In the early 1980s Laurie Anderson was already respected as a conceptual artist and composer and as a familiar figure in the cross-pollinating, Lower Manhattan music-visual art-performance circles from which Philip Glass and David Byrne also emerged. At the time of its original release, the NME wrote of Big Science, "There's a dream-like, subconscious quality about her song which helps them work at deeper, secret levels of the psyche." With instrumentation ranging from tape loops to found sounds to bag pipes, Big Science anticipated the tech-savvy beats, anything-goes instrumentation and sample-based nature of much of the contemporary electronic and dance music that followed over the past 25 years.

The re-mastered 25th anniversary enhanced edition includes liner notes written by Anderson, the classic video for the surprise 1981 hit single "O Superman", and the original B-side track "Walk the Dog".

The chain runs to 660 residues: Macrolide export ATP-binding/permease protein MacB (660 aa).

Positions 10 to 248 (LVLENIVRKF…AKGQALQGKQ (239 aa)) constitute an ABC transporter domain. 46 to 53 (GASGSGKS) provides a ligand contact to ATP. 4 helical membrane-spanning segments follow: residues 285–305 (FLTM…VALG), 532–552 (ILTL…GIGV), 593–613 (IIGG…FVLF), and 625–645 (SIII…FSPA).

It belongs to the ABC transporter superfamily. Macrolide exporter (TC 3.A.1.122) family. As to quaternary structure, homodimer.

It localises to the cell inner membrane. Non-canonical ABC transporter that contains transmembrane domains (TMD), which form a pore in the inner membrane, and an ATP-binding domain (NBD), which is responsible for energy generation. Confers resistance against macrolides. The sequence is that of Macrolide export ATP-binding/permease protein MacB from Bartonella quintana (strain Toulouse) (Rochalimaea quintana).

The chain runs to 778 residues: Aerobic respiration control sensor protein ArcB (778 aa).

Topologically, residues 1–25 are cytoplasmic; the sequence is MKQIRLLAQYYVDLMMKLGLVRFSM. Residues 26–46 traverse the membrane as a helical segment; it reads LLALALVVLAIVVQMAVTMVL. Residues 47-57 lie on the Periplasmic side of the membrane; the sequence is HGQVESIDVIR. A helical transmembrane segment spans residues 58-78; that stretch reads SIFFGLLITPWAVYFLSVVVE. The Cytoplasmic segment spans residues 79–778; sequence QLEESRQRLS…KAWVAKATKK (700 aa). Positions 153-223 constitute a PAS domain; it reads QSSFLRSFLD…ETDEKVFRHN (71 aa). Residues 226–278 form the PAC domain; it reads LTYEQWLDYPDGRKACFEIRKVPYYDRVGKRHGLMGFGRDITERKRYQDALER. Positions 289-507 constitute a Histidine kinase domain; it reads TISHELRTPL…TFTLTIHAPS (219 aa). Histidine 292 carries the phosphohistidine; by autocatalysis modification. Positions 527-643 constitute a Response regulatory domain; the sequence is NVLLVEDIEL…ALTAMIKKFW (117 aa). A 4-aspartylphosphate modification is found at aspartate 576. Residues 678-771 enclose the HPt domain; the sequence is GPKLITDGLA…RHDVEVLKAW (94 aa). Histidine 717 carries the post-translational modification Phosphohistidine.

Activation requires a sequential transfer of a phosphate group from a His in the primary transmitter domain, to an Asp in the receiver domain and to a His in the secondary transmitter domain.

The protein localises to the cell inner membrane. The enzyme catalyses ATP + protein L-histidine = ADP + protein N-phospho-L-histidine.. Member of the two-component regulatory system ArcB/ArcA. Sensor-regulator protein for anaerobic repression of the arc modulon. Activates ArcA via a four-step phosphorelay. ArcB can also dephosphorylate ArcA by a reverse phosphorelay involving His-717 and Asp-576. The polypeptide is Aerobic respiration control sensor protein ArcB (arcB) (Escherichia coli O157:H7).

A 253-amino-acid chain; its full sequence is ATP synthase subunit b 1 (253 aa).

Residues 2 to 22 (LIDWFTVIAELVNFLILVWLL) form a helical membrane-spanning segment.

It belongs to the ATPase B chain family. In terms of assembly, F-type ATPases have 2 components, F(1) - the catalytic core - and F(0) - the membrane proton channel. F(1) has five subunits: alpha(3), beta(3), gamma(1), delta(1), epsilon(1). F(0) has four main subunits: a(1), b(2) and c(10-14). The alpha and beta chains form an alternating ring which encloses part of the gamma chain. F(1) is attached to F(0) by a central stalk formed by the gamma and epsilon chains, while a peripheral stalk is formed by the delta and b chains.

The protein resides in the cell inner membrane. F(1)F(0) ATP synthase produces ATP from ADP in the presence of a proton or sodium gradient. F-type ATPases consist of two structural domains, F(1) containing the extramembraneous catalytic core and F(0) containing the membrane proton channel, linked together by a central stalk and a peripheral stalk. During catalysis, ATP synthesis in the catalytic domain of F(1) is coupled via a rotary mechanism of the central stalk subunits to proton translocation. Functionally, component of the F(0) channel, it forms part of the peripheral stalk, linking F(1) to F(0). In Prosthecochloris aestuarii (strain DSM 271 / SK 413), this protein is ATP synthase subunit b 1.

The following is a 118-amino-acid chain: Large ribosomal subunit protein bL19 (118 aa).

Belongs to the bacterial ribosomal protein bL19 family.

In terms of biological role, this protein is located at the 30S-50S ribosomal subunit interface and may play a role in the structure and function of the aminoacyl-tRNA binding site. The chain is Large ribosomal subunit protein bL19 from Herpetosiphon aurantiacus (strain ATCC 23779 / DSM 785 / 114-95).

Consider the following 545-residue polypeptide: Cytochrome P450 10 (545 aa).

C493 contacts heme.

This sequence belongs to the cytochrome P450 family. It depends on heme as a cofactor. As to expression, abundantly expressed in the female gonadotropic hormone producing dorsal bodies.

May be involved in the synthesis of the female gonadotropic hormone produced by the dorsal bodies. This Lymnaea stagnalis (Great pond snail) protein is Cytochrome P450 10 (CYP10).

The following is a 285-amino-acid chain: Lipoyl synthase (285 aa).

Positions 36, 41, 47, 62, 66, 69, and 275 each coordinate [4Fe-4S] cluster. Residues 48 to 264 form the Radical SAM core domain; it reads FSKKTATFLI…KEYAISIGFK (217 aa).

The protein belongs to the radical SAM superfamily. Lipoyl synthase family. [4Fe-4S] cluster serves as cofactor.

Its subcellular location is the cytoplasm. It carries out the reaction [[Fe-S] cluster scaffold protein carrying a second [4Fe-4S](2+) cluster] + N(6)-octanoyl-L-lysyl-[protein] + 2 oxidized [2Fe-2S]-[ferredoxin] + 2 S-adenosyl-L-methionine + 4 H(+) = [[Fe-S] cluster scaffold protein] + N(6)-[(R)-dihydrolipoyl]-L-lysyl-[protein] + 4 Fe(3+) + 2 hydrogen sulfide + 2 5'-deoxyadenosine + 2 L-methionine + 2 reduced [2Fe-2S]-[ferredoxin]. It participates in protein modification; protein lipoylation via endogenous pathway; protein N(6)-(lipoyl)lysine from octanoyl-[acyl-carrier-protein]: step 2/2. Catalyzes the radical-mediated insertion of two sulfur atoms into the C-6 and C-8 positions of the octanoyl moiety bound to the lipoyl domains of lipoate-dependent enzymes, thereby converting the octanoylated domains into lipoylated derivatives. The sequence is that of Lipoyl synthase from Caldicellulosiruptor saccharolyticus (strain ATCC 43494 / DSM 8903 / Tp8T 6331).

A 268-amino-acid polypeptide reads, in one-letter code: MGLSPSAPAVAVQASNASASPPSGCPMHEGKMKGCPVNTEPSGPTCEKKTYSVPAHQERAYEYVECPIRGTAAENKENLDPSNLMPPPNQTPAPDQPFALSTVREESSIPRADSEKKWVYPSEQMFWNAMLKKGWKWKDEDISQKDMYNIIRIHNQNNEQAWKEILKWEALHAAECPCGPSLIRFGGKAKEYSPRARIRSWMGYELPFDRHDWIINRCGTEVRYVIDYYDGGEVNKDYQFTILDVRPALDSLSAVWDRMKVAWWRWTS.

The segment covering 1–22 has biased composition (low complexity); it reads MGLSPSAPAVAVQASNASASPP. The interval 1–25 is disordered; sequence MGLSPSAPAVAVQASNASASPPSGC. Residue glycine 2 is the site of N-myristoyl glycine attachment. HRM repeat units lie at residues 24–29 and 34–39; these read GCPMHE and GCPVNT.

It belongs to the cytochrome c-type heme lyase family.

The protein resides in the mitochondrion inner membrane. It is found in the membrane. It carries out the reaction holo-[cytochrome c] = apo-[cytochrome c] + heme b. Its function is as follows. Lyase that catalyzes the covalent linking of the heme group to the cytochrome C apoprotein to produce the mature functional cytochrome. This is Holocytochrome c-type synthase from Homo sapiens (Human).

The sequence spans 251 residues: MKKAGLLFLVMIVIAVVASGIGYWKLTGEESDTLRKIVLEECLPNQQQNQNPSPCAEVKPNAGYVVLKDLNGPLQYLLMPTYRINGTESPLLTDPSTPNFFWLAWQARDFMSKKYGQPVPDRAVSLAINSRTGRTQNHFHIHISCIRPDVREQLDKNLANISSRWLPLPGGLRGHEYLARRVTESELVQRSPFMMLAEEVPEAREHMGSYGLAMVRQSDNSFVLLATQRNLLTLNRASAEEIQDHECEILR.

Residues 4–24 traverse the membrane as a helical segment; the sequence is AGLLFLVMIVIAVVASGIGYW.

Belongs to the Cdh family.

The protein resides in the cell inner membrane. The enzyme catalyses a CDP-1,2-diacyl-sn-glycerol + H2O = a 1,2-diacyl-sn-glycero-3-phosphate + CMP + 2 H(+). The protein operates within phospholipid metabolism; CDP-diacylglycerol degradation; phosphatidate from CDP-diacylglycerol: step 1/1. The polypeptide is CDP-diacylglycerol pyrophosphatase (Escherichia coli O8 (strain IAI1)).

Anderson was able to articulate in these songs, most of which were adapted from United State (her now-legendary seven-hour performance art/theater piece) the social/political anxiety she perceived in American society, as well as a longing for safety and emotional connection. The themes of Big Science include images of planes falling out of the sky ("From the Air"), the simultaneously comforting and sinister embrace of technology ("O Superman"), and the failure of men and women to speak in the same language ("The It Tango").

Anderson's new studio album Homeland is scheduled for release on Nonesuch Records in 2008, when she will also tour North America.

Listen to 'Let X=X': Windows | Quicktime